Cave / Karst Systems
A karst area is one generally characterized by numerous caves, little surface drainage, sinkholes and springs. The Guadalupe Mountains contain many caves, but few of the features are traditionally used to define karst. The caves of the Guadalupe Mountains pre-date the large canyons and well-defined surface features we see today. Since the development of the caves is much older than the surrounding landscape, we see very few of the typical karst features found when caves and the landscape develop at the same time.
Speleogenesis: How Carlsbad Cavern was Formed
Between 4 and 6 million years ago hydrogen-sulfide-rich (H2S) waters began to migrate through fractures and faults in the Capitan limestone. This water mixed with rainwater moving downward from the surface. When the two waters mixed, the H2S combined with the oxygen carried by the rainwater and formed sulfuric acid (H2SO4). This acid dissolved the limestone along fractures and folds in the rock to form Carlsbad Cavern. This process left behind massive gypsum deposits, clay, and silt as evidence of how the cave was formed.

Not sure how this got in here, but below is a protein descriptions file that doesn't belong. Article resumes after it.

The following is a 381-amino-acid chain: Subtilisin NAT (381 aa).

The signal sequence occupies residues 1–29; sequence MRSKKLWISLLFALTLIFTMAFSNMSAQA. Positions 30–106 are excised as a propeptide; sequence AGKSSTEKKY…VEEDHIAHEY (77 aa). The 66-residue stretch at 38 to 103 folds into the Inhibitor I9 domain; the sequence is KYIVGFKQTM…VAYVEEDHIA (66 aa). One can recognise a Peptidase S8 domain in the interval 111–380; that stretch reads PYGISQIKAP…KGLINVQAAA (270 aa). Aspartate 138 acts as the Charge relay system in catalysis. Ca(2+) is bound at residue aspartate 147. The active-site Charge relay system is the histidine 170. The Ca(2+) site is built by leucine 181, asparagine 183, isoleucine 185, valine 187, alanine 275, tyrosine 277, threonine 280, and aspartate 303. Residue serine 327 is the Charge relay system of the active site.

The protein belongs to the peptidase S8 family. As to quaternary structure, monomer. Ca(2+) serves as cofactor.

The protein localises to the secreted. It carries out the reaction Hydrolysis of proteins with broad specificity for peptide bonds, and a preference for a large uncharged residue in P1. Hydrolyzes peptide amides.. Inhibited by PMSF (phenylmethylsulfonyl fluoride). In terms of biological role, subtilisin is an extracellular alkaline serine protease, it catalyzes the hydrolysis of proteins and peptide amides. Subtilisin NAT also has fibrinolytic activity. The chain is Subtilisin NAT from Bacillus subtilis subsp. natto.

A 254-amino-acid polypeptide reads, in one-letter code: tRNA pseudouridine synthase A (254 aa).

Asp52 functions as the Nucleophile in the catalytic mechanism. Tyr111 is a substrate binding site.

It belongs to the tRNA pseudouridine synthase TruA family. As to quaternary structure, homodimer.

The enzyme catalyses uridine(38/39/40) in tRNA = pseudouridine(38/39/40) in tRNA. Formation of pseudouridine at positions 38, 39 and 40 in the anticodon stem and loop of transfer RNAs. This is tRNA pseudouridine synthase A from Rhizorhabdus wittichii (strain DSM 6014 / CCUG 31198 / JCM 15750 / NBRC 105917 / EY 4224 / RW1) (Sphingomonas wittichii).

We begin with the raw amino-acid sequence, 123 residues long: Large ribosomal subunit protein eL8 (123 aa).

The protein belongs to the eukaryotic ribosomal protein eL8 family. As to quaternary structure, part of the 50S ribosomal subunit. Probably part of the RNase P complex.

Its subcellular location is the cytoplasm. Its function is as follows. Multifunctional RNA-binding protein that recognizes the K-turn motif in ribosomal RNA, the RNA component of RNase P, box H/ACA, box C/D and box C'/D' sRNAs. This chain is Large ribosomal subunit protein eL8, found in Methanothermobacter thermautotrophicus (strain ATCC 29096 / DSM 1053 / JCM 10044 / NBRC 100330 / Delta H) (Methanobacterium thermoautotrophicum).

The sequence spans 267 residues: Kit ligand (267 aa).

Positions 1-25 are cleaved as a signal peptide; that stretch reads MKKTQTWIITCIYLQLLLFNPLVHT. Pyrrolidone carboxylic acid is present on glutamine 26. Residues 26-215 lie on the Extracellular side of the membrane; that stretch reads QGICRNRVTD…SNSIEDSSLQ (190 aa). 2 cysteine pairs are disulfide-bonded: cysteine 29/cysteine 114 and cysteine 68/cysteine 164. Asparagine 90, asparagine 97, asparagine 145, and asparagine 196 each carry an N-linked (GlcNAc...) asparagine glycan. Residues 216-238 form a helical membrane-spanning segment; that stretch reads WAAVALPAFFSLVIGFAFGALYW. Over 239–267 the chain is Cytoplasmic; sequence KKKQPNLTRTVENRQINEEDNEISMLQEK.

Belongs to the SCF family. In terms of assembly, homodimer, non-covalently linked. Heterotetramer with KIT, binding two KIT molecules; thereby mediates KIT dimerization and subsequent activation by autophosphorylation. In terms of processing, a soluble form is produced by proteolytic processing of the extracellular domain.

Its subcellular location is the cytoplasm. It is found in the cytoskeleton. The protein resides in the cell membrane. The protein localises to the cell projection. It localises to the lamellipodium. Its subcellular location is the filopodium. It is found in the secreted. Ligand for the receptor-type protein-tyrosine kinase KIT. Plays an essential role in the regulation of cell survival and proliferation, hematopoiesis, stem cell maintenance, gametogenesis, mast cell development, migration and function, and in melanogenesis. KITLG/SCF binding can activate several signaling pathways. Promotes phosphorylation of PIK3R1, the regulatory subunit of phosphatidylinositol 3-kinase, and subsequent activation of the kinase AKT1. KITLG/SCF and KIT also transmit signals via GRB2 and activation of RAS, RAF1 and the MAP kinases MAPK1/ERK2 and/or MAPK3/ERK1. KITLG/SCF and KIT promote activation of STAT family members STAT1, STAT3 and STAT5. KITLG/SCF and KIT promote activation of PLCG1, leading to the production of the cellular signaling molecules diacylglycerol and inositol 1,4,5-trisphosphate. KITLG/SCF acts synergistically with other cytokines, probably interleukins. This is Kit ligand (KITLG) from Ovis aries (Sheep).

With time, the active level dropped to form deeper cave passages. In abandoned cave passages above, blocks fell from the ceiling and speleothems (cave formations) began to grow. Around 4 million years ago, speleogenesis ceased in the area around Carlsbad Cavern and the cave began to take on the look it has today.
Generalized Stages of Cave Development [214k PDF]
Did You Know?
Nearly 400,000 Brazilian (more commonly called Mexican) Free-tailed bats call Carlsbad Cavern home in the summer... and all they want to do each night is eat bugs... several tons of them!